5 Tips for Protecting Your Feet This Summer

Those who are new to diabetes are sometimes surprised to find that foot care becomes an important priority. It’s part of a learning curve you face after a diabetes diagnosis since the health challenges of the condition are far-reaching. Even minor foot problems can escalate due to the complications of diabetes and its associated conditions. 

Adding a podiatrist to your diabetes management team like the provider at Optima Foot and Ankle, located in Bend, Oregon, is a smart move. Arrange your consultation with our team after you’ve been diagnosed with Type 1 or Type 2 diabetes to stay on top of your foot health. 

The effects of diabetes on your feet

Diabetes places you at increased risk for peripheral artery disease (PAD), meaning the walls of your blood vessels develop cholesterol plaques. Vessels can narrow to the point where the blood flow to your feet becomes weak. 

Without a good blood supply, you’re more susceptible to infection. If you get a small cut or abrasion on your foot, it could become a diabetic foot ulcer, which is a slow-healing open wound. If not properly treated, a foot ulcer can spread to the bone. Statistics show that foot ulcers precede 85% of amputations caused by diabetes. 

You can also develop nerve damage, a condition called neuropathy. This nerve damage could prevent you from feeling pain in your feet. Almost one-half of people with diabetes may have peripheral neuropathy from increased blood sugar levels over many years. Since you have less feeling in the foot, you don’t know if your shoe has caused a blister after a long hike, or whether you’ve stepped on a staple or pin that fell to the floor. 

Summer is traditionally a time for bare feet, flip-flops, and stylish sandals footwear not associated with good foot protection. Here are some tips for keeping your feet healthy through the warm weather months. 

#1 Check your feet daily 

As a diabetic, your feet need extra care. Look for abrasions, cuts, corns, calluses, redness, swelling, or problems with your nails. Use a mirror to examine surfaces you can’t see directly. 

#2 Keep your feet clean and dry

Staying active is great for keeping your diabetes in check. Be sure to bring extra socks and change during the day. Don’t keep your feet in hot, sweaty socks for hours. Talk to our team about compression socks and if they’re right for you.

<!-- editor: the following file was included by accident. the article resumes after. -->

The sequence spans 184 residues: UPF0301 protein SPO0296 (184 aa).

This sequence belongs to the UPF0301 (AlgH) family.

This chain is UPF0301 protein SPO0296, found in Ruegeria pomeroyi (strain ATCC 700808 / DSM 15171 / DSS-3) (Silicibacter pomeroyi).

#3 Choose lukewarm when washing

If you like to take baths, use a thermometer to test the water. If you have nerve damage, you could step into scalding water and not realize it. Wash your feet thoroughly daily, and wash and dry between your toes. 

#4 Pick the right shoes 

You may love high heels, but most of them have narrow, pointed toes that cram your toes against each other and can cause abrasions on the sides of your feet. Wear flat shoes with a wide toe box so your feet have lots of room. 

If you find a brand of shoe that you really like, buy more than one pair so you can give each a chance to breathe and dry out after each wear. 

#5 No room for bare feet 

Never go barefoot — even in the house. It’s too easy to get a cut on the bottom of your foot. It’s tempting at the beach, but think about all of the pieces of shells in the sand. There’s nothing stylish about foot ulcers, so make footwear choices with protection in mind. 

You’ve got lots to learn about the potential challenges of diabetes, and caring for your feet is crucial. Contact Optima Foot and Ankle by phone or online to set up a consultation to learn more about how to protect and care for your feet.

You Might Also Enjoy...

Hurt Your Ankle? Here’s What You Should Do

An ankle injury not only puts an immediate stop to your activity, but who knows how long you’ll have to contend with the swelling and pain? Learn about effective home treatments, how a strain differs from a sprain, and how your podiatrist can help.

5 Ways to Strengthen Your Ankles to Prevent Sprains

Do you worry about the risk of spraining an ankle while you're out for a run, walk, or hike? Read on to learn what you should do to protect and strengthen your ankles so you can decrease your chances of suffering a sprain.